If you are trying to save the world from imminent disaster like a looming asteroid, you can't spend hours wandering around the surface of the asteroid admiring its beauty. You have to get to work destroying the asteroid. If you find that there are life forms on the asteroid and that makes you reconsider your mission, fine. But make it clear that is what this character has done. There has to be an in-story reason for every scene. The reason for the scene can't simply be—this is cool or—I want to introduce this other character. The in-story reason has to make sense to the main character who should be driving the action.
What if you are writing about a character who doesn't have control of the situation, you ask? Someone who is captured by the villain or who is a child forced to follow around after adults? Yeah, this could work. But still, you as the writer have to make it clear what the want-line is and why the protagonist has to delay it right now. There should be plenty of angst about this, whining and complaining in some way to the reader. And attempts to get away. To get back to the primary goal. Or whatever the new primary goal is.
Let's say you have a situation where the primary goal to begin with is to save your sister's life a la The Hunger Games. But then your sister dies in a terrible accident or ends up betraying you completely to the enemy. You can't have the same want-line after something like that, of course. So you need a new want-line. Readers are willing to put up with a certain amount of moaning and sitting around, not sure what to do next. Maybe a chapter, maybe two chapters. But not much more than that. After that, you need a new want-line. Maybe the want-line is simply to cause as much destruction as possible. Maybe it's to find distraction in doing something difficult and likely to lead to death. But there is still a want-line.
I don't think this is unrealistic. There may be some people who wander through life not knowing what they want, but I don't think there are very many. I think real people want something and try to get it, pretty much all of the time. Sometimes we aren't clear about our own motives for doing things. That can happen in fiction, too. Though it should be clear fairly early on that the writer knows what the character wants even if the character doesn't.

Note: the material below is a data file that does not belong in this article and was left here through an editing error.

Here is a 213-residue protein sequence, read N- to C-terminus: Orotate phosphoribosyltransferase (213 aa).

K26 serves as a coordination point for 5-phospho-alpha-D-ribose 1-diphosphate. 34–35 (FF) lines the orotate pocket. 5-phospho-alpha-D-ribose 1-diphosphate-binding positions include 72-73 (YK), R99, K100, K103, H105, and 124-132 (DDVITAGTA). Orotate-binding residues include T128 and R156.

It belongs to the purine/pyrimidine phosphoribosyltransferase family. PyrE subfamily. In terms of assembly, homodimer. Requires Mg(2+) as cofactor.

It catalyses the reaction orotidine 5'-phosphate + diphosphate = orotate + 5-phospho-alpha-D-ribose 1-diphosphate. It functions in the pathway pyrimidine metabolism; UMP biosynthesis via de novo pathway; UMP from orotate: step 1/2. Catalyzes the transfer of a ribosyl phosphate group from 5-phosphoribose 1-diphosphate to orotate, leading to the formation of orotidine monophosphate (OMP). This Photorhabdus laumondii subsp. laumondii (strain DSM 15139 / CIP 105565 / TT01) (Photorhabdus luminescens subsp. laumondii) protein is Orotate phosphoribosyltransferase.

This is one of the main reasons that villains can often feel like far more compelling characters than the heroes of some stories. Think of Star Wars again. You see lots of little kids wanting to pretend to be Darth Vader, even though he is clearly the villain. Why? Because he has a clear want-line. He's the one building the Death Star, and building the Empire. This is a guy who wants power and isn't afraid of what he has to do to get it. Whereas Luke, in the first movie, is just a kid who wants an every day life. He's wandering around, looking for droids, then for Ben Kenobi, then finds his aunt and uncle are dead, then gets sucked into the adventure with Han Solo and Princess Leia. But he isn't driving the plot of the first movie. He's reacting to Darth Vader's plot.
It would be pretty stupid of me to say that this doesn't work. It does. But beware of a protagonist who only reacts to others. You can still have a situation like Ender's Game where the protagonist is unaware of the larger reasons for the actions of those around him. But Ender always believes he knows why he is doing what he is doing, even if he is wrong. He thinks that he is just trying to win the game, or trying to get out of Battle School. He wants to prove how brilliant he is. He wants to kick all the adults around him in the teeth. He wants to help his friends. He always wants something, and he works to get it.
A protagonist who lets others wholely control the situation can end up feeling wishy-washy and uninteresting. But worse than that, the plot of your story may lack all of the power that it would get if there were a strong want-line. Without a want-line, how can you tell if the protagonist gets what she wants? How can you tell when the story is over? How can you build that kind of tense scene that readers cannot put down? How can you have conflict if there aren't two distinct goals set against each other?